The playing of Richard Wagner's music still evokes controversy because of the antisemitic German composer's appeal for Hitler. Garrett (Jewish civilization/historical studies, Monash U., Australia) presents a synopsis of his Tannhäuser opera, tracing of its sources to folklore, and analysis of how its nationalistic theme was ironically appropriated by three leading Jewish figures. In "Der Tannhauser" by Heinrich Heine, the German-Jewish poet satirized Christian ideas of sin and redemption. Zionist Theodor Herzl found inspiration in the opera for his manifesto for a Jewish state.
Polish-Yiddish storyteller Isaac L. Peretz reworked the opera to extol Jewish values in Mesires-nefesh (Self-Sacrifice). Discussion questions conclude the text. (Annotation ©2011 Book News Inc. Portland, OR)
Leah Garrett’s A Knight at the Opera reveals the important role played bythe Tannhäuser legend in the work of Heine, Hertzl, and Peretz, demonstratingthat three of the greatest Jewish writers and thinkers of the pre-WorldWar I era were obsessed with a literary motif that was central to Germannationalism. At the core of this eye-opening work is Wagner’s great opera,with which each of the three writers had an unexpectedly intimate connection.”Raymond Scheindlin, Professor of Medieval Hebrew Literature atThe Jewish Theological Seminary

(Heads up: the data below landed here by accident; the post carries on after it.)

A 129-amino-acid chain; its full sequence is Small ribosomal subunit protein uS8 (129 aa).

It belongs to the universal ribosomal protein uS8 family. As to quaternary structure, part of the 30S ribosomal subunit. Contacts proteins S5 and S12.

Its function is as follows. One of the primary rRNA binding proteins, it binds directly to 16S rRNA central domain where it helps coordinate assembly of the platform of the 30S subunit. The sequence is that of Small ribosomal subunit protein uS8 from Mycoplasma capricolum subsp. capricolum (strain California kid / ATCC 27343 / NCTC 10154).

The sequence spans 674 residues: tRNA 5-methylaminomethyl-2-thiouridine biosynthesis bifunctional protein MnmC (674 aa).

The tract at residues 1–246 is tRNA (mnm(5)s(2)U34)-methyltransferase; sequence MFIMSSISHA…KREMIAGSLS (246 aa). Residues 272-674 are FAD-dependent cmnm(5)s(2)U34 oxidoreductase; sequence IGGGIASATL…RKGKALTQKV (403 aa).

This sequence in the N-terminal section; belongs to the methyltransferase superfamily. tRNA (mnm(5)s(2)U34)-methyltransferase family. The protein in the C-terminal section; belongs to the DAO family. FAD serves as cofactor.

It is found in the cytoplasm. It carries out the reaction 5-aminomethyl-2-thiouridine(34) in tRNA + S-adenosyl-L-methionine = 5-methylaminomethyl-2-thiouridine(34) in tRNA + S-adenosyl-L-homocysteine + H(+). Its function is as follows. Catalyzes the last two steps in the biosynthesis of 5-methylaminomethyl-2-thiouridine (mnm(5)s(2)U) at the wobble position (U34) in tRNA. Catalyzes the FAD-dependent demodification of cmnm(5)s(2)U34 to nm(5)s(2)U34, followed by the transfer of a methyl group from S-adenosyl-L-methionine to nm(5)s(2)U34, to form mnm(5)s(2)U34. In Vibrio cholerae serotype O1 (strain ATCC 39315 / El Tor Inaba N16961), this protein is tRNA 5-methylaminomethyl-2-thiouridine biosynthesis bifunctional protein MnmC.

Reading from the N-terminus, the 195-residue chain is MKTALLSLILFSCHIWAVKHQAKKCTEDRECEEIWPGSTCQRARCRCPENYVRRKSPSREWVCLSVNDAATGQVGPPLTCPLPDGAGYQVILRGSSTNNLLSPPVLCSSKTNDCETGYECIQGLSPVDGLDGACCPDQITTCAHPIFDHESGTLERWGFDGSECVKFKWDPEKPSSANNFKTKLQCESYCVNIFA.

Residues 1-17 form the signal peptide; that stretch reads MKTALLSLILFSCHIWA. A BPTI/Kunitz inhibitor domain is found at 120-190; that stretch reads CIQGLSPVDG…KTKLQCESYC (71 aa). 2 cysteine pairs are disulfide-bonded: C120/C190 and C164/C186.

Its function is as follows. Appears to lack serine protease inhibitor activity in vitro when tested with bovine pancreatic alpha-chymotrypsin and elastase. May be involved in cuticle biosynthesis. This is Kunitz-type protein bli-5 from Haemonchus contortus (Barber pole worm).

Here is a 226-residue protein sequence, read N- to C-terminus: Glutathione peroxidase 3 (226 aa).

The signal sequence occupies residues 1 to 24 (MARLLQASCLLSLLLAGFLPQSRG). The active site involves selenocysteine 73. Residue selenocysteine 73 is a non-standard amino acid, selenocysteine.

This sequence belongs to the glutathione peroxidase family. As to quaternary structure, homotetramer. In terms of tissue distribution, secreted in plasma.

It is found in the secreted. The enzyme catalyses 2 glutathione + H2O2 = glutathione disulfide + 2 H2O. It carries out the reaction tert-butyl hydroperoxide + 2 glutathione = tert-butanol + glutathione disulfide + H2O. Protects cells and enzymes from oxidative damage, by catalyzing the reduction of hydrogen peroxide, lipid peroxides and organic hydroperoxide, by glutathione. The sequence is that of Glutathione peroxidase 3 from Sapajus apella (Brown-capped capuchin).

About the Author
Leah Garrett is the Loti Smorgon Research Professor of Contemporary Jewish Life and Culture at Monash University, having previously been an associate professor of English and Judaic studies at the University of Denver. She received a PhD in Jewish literary studies from the Jewish Theological Seminary. She has published two previous books: Journeys Beyond the Pale: Yiddish Travel Writing in the Modern World (Madison: University of Wisconsin Press, 2003) and edited The Cross and Other Jewish Stories by Lamed Shapiro (New Haven: Yale University Press, 2007).